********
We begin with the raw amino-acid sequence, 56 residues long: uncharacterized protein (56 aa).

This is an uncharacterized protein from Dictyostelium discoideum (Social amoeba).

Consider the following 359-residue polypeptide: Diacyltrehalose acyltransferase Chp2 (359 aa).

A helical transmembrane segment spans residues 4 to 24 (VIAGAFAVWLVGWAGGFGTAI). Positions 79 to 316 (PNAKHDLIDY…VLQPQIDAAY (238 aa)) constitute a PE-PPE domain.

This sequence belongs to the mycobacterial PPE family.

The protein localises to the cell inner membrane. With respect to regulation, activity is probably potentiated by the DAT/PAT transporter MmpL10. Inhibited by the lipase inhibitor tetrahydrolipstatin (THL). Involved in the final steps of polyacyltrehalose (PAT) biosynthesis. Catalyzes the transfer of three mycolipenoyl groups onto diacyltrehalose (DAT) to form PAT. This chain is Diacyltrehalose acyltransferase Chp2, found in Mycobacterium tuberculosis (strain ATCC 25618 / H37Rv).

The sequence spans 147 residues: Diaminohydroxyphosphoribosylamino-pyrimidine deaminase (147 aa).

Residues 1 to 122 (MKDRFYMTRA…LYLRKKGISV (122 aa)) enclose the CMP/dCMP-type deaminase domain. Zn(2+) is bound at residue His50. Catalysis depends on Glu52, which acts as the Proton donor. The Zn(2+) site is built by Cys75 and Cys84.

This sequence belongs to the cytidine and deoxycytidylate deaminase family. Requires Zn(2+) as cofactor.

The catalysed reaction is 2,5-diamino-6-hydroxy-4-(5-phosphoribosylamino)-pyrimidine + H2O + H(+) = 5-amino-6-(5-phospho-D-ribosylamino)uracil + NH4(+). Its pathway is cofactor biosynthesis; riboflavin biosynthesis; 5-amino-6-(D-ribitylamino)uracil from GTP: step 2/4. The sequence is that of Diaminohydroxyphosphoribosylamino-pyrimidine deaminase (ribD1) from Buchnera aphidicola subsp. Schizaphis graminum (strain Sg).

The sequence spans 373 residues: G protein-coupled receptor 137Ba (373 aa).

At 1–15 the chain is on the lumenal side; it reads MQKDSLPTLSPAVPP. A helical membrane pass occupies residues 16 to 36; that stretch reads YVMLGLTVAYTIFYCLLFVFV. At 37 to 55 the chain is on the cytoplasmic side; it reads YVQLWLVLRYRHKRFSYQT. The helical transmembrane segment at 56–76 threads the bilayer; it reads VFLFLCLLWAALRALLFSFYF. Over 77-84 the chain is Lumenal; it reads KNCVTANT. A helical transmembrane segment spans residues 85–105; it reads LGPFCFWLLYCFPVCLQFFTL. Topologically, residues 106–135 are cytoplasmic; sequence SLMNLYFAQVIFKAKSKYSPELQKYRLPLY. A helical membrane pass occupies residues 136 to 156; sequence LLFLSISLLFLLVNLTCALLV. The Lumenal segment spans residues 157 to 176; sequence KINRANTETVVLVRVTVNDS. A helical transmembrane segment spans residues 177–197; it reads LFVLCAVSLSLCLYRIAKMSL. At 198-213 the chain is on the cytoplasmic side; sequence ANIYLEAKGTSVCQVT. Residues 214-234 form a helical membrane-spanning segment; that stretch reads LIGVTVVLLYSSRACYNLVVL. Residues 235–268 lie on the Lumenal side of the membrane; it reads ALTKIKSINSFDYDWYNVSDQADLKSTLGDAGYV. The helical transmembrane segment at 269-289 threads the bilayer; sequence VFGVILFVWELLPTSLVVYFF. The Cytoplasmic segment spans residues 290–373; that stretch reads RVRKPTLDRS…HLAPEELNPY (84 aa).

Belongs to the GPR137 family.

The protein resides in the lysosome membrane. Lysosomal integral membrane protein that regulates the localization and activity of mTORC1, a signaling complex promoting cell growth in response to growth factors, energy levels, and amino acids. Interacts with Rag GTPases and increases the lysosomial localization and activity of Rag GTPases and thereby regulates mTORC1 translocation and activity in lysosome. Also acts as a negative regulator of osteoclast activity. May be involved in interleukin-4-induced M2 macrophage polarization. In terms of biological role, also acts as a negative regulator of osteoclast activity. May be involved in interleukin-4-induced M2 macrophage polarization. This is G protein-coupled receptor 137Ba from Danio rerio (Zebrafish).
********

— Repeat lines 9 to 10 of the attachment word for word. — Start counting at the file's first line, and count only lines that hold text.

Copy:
This sequence belongs to the cytidine and deoxycytidylate deaminase family. Requires Zn(2+) as cofactor.

The catalysed reaction is 2,5-diamino-6-hydroxy-4-(5-phosphoribosylamino)-pyrimidine + H2O + H(+) = 5-amino-6-(5-phospho-D-ribosylamino)uracil + NH4(+). Its pathway is cofactor biosynthesis; riboflavin biosynthesis; 5-amino-6-(D-ribitylamino)uracil from GTP: step 2/4. The sequence is that of Diaminohydroxyphosphoribosylamino-pyrimidine deaminase (ribD1) from Buchnera aphidicola subsp. Schizaphis graminum (strain Sg).